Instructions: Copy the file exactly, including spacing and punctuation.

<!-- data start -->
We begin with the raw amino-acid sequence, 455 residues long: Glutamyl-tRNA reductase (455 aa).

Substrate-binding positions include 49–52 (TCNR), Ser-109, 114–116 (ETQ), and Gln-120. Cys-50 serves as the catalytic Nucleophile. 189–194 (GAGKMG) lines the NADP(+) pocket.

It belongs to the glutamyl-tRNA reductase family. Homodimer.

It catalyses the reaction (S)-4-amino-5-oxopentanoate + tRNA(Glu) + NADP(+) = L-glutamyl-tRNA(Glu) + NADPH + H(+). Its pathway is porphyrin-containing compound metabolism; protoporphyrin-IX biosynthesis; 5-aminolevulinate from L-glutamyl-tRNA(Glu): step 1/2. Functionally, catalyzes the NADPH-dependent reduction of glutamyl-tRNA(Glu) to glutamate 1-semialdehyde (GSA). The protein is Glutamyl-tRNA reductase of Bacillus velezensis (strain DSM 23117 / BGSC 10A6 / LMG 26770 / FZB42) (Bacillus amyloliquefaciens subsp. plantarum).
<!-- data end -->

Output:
We begin with the raw amino-acid sequence, 455 residues long: Glutamyl-tRNA reductase (455 aa).

Substrate-binding positions include 49–52 (TCNR), Ser-109, 114–116 (ETQ), and Gln-120. Cys-50 serves as the catalytic Nucleophile. 189–194 (GAGKMG) lines the NADP(+) pocket.

It belongs to the glutamyl-tRNA reductase family. Homodimer.

It catalyses the reaction (S)-4-amino-5-oxopentanoate + tRNA(Glu) + NADP(+) = L-glutamyl-tRNA(Glu) + NADPH + H(+). Its pathway is porphyrin-containing compound metabolism; protoporphyrin-IX biosynthesis; 5-aminolevulinate from L-glutamyl-tRNA(Glu): step 1/2. Functionally, catalyzes the NADPH-dependent reduction of glutamyl-tRNA(Glu) to glutamate 1-semialdehyde (GSA). The protein is Glutamyl-tRNA reductase of Bacillus velezensis (strain DSM 23117 / BGSC 10A6 / LMG 26770 / FZB42) (Bacillus amyloliquefaciens subsp. plantarum).